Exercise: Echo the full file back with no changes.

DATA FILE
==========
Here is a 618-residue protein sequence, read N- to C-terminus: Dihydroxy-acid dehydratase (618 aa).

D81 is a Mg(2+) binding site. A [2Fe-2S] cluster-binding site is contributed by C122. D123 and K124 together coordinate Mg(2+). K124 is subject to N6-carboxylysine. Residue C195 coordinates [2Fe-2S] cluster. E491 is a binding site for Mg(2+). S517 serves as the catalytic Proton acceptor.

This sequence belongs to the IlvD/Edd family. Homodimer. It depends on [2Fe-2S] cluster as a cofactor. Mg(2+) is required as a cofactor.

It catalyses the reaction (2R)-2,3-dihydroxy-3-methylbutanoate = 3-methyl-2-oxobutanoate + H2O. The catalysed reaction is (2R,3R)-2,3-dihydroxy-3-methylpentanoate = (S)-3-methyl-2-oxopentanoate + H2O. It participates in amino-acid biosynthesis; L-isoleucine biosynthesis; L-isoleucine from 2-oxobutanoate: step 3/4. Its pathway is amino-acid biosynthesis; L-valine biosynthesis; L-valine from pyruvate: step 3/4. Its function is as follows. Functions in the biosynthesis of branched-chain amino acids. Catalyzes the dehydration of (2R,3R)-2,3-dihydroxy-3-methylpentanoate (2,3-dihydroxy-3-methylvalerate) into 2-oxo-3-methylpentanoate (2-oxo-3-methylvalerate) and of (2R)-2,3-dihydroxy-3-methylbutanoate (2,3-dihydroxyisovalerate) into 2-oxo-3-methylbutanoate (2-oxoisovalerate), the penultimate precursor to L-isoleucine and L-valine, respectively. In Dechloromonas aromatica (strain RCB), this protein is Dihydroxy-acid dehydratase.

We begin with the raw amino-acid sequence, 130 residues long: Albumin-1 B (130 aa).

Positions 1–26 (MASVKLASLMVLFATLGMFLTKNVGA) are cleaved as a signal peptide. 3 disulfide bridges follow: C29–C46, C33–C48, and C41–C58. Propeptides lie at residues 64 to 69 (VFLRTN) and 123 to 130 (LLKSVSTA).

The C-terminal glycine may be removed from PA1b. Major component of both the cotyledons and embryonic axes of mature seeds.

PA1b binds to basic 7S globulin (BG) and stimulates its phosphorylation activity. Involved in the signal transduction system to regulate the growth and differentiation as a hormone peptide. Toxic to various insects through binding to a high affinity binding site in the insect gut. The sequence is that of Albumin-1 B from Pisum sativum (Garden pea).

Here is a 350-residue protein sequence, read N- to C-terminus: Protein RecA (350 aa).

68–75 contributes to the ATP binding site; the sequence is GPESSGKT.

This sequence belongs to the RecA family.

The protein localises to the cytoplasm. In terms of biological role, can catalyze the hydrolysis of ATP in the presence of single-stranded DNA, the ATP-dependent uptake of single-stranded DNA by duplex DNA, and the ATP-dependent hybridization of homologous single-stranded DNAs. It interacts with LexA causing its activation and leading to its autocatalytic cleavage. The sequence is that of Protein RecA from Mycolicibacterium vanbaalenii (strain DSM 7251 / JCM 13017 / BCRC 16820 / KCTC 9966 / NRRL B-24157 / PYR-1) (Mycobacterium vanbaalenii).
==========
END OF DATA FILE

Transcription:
Here is a 618-residue protein sequence, read N- to C-terminus: Dihydroxy-acid dehydratase (618 aa).

D81 is a Mg(2+) binding site. A [2Fe-2S] cluster-binding site is contributed by C122. D123 and K124 together coordinate Mg(2+). K124 is subject to N6-carboxylysine. Residue C195 coordinates [2Fe-2S] cluster. E491 is a binding site for Mg(2+). S517 serves as the catalytic Proton acceptor.

This sequence belongs to the IlvD/Edd family. Homodimer. It depends on [2Fe-2S] cluster as a cofactor. Mg(2+) is required as a cofactor.

It catalyses the reaction (2R)-2,3-dihydroxy-3-methylbutanoate = 3-methyl-2-oxobutanoate + H2O. The catalysed reaction is (2R,3R)-2,3-dihydroxy-3-methylpentanoate = (S)-3-methyl-2-oxopentanoate + H2O. It participates in amino-acid biosynthesis; L-isoleucine biosynthesis; L-isoleucine from 2-oxobutanoate: step 3/4. Its pathway is amino-acid biosynthesis; L-valine biosynthesis; L-valine from pyruvate: step 3/4. Its function is as follows. Functions in the biosynthesis of branched-chain amino acids. Catalyzes the dehydration of (2R,3R)-2,3-dihydroxy-3-methylpentanoate (2,3-dihydroxy-3-methylvalerate) into 2-oxo-3-methylpentanoate (2-oxo-3-methylvalerate) and of (2R)-2,3-dihydroxy-3-methylbutanoate (2,3-dihydroxyisovalerate) into 2-oxo-3-methylbutanoate (2-oxoisovalerate), the penultimate precursor to L-isoleucine and L-valine, respectively. In Dechloromonas aromatica (strain RCB), this protein is Dihydroxy-acid dehydratase.

We begin with the raw amino-acid sequence, 130 residues long: Albumin-1 B (130 aa).

Positions 1–26 (MASVKLASLMVLFATLGMFLTKNVGA) are cleaved as a signal peptide. 3 disulfide bridges follow: C29–C46, C33–C48, and C41–C58. Propeptides lie at residues 64 to 69 (VFLRTN) and 123 to 130 (LLKSVSTA).

The C-terminal glycine may be removed from PA1b. Major component of both the cotyledons and embryonic axes of mature seeds.

PA1b binds to basic 7S globulin (BG) and stimulates its phosphorylation activity. Involved in the signal transduction system to regulate the growth and differentiation as a hormone peptide. Toxic to various insects through binding to a high affinity binding site in the insect gut. The sequence is that of Albumin-1 B from Pisum sativum (Garden pea).

Here is a 350-residue protein sequence, read N- to C-terminus: Protein RecA (350 aa).

68–75 contributes to the ATP binding site; the sequence is GPESSGKT.

This sequence belongs to the RecA family.

The protein localises to the cytoplasm. In terms of biological role, can catalyze the hydrolysis of ATP in the presence of single-stranded DNA, the ATP-dependent uptake of single-stranded DNA by duplex DNA, and the ATP-dependent hybridization of homologous single-stranded DNAs. It interacts with LexA causing its activation and leading to its autocatalytic cleavage. The sequence is that of Protein RecA from Mycolicibacterium vanbaalenii (strain DSM 7251 / JCM 13017 / BCRC 16820 / KCTC 9966 / NRRL B-24157 / PYR-1) (Mycobacterium vanbaalenii).